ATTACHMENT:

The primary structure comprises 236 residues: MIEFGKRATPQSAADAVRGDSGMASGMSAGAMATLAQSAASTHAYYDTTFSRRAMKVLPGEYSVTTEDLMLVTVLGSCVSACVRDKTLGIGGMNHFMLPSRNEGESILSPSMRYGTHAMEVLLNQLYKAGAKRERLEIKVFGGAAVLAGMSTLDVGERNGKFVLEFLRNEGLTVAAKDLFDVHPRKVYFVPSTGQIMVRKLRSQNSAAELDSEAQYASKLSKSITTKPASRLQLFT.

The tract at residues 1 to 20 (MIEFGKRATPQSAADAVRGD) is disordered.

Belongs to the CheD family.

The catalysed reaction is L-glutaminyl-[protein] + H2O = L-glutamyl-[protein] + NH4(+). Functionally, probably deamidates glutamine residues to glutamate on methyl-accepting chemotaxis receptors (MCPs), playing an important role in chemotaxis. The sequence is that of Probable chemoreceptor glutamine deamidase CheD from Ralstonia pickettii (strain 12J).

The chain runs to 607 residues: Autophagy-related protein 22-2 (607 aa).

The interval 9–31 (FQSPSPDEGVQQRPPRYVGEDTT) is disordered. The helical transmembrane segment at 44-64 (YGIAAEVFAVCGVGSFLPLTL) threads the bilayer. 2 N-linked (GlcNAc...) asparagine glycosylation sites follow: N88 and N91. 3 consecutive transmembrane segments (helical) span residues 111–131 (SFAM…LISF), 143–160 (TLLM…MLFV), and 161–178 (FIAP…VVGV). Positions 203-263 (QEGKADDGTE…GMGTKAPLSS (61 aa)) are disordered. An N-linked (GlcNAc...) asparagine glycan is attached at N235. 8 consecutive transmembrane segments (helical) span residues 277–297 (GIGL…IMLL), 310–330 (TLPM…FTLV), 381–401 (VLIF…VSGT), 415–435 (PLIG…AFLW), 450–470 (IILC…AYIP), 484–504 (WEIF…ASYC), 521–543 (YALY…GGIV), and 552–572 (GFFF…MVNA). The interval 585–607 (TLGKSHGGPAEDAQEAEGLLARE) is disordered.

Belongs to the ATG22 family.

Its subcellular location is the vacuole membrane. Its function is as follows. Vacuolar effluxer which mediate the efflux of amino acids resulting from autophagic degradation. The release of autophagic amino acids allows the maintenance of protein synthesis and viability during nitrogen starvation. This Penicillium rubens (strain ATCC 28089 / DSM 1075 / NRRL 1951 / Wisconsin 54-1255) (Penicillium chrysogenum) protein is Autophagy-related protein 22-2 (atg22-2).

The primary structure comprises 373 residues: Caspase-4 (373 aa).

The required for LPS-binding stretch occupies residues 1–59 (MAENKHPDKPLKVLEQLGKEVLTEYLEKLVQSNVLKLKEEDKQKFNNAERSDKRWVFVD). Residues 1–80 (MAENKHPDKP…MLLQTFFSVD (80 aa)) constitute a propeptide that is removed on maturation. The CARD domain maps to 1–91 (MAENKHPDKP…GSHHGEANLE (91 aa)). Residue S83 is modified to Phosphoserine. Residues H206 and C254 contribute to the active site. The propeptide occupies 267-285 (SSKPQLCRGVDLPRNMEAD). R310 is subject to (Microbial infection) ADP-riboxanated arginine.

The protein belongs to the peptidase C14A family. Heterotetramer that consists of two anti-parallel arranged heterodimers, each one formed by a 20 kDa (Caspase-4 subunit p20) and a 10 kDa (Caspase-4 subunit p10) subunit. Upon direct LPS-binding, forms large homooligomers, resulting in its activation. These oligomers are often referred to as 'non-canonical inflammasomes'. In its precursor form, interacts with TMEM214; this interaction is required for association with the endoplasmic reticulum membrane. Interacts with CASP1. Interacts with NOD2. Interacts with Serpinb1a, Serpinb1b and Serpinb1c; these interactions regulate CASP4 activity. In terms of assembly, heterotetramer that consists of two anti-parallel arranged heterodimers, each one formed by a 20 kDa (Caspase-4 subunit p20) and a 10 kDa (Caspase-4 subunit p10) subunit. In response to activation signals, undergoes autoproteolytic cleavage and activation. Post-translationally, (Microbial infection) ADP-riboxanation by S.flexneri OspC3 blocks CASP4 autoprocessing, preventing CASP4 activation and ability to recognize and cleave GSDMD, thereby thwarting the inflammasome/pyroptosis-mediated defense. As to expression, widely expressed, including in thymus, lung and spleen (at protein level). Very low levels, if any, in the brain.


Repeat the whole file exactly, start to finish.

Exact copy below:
The primary structure comprises 236 residues: MIEFGKRATPQSAADAVRGDSGMASGMSAGAMATLAQSAASTHAYYDTTFSRRAMKVLPGEYSVTTEDLMLVTVLGSCVSACVRDKTLGIGGMNHFMLPSRNEGESILSPSMRYGTHAMEVLLNQLYKAGAKRERLEIKVFGGAAVLAGMSTLDVGERNGKFVLEFLRNEGLTVAAKDLFDVHPRKVYFVPSTGQIMVRKLRSQNSAAELDSEAQYASKLSKSITTKPASRLQLFT.

The tract at residues 1 to 20 (MIEFGKRATPQSAADAVRGD) is disordered.

Belongs to the CheD family.

The catalysed reaction is L-glutaminyl-[protein] + H2O = L-glutamyl-[protein] + NH4(+). Functionally, probably deamidates glutamine residues to glutamate on methyl-accepting chemotaxis receptors (MCPs), playing an important role in chemotaxis. The sequence is that of Probable chemoreceptor glutamine deamidase CheD from Ralstonia pickettii (strain 12J).

The chain runs to 607 residues: Autophagy-related protein 22-2 (607 aa).

The interval 9–31 (FQSPSPDEGVQQRPPRYVGEDTT) is disordered. The helical transmembrane segment at 44-64 (YGIAAEVFAVCGVGSFLPLTL) threads the bilayer. 2 N-linked (GlcNAc...) asparagine glycosylation sites follow: N88 and N91. 3 consecutive transmembrane segments (helical) span residues 111–131 (SFAM…LISF), 143–160 (TLLM…MLFV), and 161–178 (FIAP…VVGV). Positions 203-263 (QEGKADDGTE…GMGTKAPLSS (61 aa)) are disordered. An N-linked (GlcNAc...) asparagine glycan is attached at N235. 8 consecutive transmembrane segments (helical) span residues 277–297 (GIGL…IMLL), 310–330 (TLPM…FTLV), 381–401 (VLIF…VSGT), 415–435 (PLIG…AFLW), 450–470 (IILC…AYIP), 484–504 (WEIF…ASYC), 521–543 (YALY…GGIV), and 552–572 (GFFF…MVNA). The interval 585–607 (TLGKSHGGPAEDAQEAEGLLARE) is disordered.

Belongs to the ATG22 family.

Its subcellular location is the vacuole membrane. Its function is as follows. Vacuolar effluxer which mediate the efflux of amino acids resulting from autophagic degradation. The release of autophagic amino acids allows the maintenance of protein synthesis and viability during nitrogen starvation. This Penicillium rubens (strain ATCC 28089 / DSM 1075 / NRRL 1951 / Wisconsin 54-1255) (Penicillium chrysogenum) protein is Autophagy-related protein 22-2 (atg22-2).

The primary structure comprises 373 residues: Caspase-4 (373 aa).

The required for LPS-binding stretch occupies residues 1–59 (MAENKHPDKPLKVLEQLGKEVLTEYLEKLVQSNVLKLKEEDKQKFNNAERSDKRWVFVD). Residues 1–80 (MAENKHPDKP…MLLQTFFSVD (80 aa)) constitute a propeptide that is removed on maturation. The CARD domain maps to 1–91 (MAENKHPDKP…GSHHGEANLE (91 aa)). Residue S83 is modified to Phosphoserine. Residues H206 and C254 contribute to the active site. The propeptide occupies 267-285 (SSKPQLCRGVDLPRNMEAD). R310 is subject to (Microbial infection) ADP-riboxanated arginine.

The protein belongs to the peptidase C14A family. Heterotetramer that consists of two anti-parallel arranged heterodimers, each one formed by a 20 kDa (Caspase-4 subunit p20) and a 10 kDa (Caspase-4 subunit p10) subunit. Upon direct LPS-binding, forms large homooligomers, resulting in its activation. These oligomers are often referred to as 'non-canonical inflammasomes'. In its precursor form, interacts with TMEM214; this interaction is required for association with the endoplasmic reticulum membrane. Interacts with CASP1. Interacts with NOD2. Interacts with Serpinb1a, Serpinb1b and Serpinb1c; these interactions regulate CASP4 activity. In terms of assembly, heterotetramer that consists of two anti-parallel arranged heterodimers, each one formed by a 20 kDa (Caspase-4 subunit p20) and a 10 kDa (Caspase-4 subunit p10) subunit. In response to activation signals, undergoes autoproteolytic cleavage and activation. Post-translationally, (Microbial infection) ADP-riboxanation by S.flexneri OspC3 blocks CASP4 autoprocessing, preventing CASP4 activation and ability to recognize and cleave GSDMD, thereby thwarting the inflammasome/pyroptosis-mediated defense. As to expression, widely expressed, including in thymus, lung and spleen (at protein level). Very low levels, if any, in the brain.